Authentic, Unpredictable, New Single

Photo by Lisa Blumenfeld/Getty Images

I’m happy for Ron Artest.

Its just that, we judge Ron to be authentic. He doesn’t act “crazy” or anything like that for the betterment of his career, because reality would be quite the opposite. He doesn’t play up his character with the prospects of endorsement deals and bigger contracts tattooed on the back of his mind (like, say, Dennis Rodman).

He doesn’t do things for the pleasure of others (except maybe Kobe and Phil). He doesn’t flop, because that would go against instincts and his basketball knowledge of what is right and wrong. He doesn’t draw the charge, because of the same thing. He plays gritty defense, the type that borders on too physical in today’s NBA. Playing against Paul Pierce, the difference is palpable.

Pierce looks to draw the charge, flop for the call, pretend he was hit with a folding chair, whatever he has to do to get possession/foul shots. Which is fine, that is what players do in the NBA in this era. But that isn’t what Artest does.

Artest openly thanks his psychiatrist, promotes his love of his family and hood, and promotes his new rap single after winning a championship. Showers of confetti were still tumbling in Staples and Ron Artest was still basking in the glow of finally attaining that ultimate prize. He got the interview over Kobe Bryant, probably because he makes better TV.

He is unpredictable, especially on the court. He is booed by the LA crowd and has large chants of “NO” when thinking about shooting threes. He was largely doubted all season for his inability to be Trevor Ariza, which turned out to be a good thing. He is constantly battling for Kobe’s respect and approval (this all sounds like Rodman). He was the best player on the court last night, or at least most consistent (that seemed wrong, maybe even dirty to mention that).

This is why I have so much joy for Artest.

Photo by Lisa Blumenfeld/Getty Images

It doesn’t even seem real. His was certainly the most entertaining post-game interview ever. The Octagon appeared to be seizing in a hysterical fit of laughter. But that is who Artest is, or at least seems to be. He looked like a new dad coming out of the delivery room, aware that his entire life will be different, if not better, and so joyous and happy.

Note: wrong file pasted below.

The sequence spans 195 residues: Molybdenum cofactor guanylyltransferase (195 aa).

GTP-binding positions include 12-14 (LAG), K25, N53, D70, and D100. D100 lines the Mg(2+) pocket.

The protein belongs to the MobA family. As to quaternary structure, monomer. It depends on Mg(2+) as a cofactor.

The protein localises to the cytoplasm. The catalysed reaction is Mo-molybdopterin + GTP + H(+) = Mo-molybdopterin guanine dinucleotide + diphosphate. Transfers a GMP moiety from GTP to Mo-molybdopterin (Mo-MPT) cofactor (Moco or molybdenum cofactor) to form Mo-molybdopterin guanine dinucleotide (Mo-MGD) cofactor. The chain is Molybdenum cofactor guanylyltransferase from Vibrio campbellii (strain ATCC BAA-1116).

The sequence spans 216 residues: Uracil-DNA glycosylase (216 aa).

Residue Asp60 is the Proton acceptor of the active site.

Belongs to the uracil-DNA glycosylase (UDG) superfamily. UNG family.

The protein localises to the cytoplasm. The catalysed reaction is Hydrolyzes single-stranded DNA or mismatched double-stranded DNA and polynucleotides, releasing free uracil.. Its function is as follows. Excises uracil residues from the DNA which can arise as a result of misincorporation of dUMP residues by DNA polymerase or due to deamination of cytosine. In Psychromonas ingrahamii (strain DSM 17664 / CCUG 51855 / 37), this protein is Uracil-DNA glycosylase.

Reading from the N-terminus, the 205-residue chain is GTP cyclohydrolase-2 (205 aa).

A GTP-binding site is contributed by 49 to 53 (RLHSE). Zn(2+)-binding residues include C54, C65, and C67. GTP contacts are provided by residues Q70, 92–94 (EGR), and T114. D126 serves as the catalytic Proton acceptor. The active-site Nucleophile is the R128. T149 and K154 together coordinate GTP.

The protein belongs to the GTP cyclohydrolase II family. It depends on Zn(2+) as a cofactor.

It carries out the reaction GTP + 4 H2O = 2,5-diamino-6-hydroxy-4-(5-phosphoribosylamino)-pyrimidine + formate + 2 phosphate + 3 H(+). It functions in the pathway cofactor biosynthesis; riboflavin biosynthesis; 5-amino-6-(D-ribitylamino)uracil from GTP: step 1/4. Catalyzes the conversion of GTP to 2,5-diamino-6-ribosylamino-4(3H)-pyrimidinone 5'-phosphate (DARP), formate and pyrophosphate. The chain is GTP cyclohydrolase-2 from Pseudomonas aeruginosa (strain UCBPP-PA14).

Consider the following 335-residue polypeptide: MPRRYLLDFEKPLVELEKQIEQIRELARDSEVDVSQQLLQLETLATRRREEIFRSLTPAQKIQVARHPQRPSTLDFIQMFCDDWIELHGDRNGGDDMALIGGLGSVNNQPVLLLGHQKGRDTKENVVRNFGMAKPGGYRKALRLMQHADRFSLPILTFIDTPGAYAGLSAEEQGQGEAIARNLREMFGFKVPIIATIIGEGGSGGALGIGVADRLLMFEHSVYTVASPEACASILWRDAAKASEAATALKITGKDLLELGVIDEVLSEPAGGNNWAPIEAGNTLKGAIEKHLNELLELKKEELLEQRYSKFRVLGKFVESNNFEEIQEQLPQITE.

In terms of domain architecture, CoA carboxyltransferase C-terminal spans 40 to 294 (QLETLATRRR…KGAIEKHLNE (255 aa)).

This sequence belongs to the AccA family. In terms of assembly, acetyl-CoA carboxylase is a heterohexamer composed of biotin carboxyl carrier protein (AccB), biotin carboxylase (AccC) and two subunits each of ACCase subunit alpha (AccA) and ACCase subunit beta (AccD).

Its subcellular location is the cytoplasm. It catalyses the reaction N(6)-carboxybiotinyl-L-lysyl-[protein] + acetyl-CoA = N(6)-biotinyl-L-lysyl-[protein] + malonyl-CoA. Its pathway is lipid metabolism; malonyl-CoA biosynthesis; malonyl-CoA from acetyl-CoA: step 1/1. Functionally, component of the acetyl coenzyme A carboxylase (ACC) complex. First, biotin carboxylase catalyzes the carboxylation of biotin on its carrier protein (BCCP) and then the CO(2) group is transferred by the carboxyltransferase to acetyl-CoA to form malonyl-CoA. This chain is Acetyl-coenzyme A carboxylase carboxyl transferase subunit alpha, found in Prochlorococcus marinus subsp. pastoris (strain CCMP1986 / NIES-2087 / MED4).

When the Lakers needed players to step up in games 6 and 7, Kobe and Pau were there. But so was Artest. He was the difference, and really the reason they won the past two games (I say this with the knowledge that with Kobe, all things are possible). He hit shots that were needed to be made, even if the crowd thought someone else, anyone else, should have the ball. He grabbed tough rebounds that needed to be saved, and stole countless, invaluable passes that resulted in Los Angeles fast breaks.

Its not a coincidence that he inhabited the court every minute Pierce was out there, or that he did play more than any other Laker, including Kobe. And by the way, Pierce was terrible this series. He really was. And despite that, he would have won Finals MVP had Boston pulled this one out. You can give credit to Artest, but that doesn’t do justice how bad Pierce played in multiple games.

The Octagon compares Artest to our child, and by our he means NBA fans. He is deviant at times, but you know his heart is usually in a good place. He needs some form of guidance, like from Phil and Kobe, men who he respects and will willingly listen to. For me, last night will be the night Ron Artest became a champion, even though this counted for Kobe’s 5th and Phil’s 11th.

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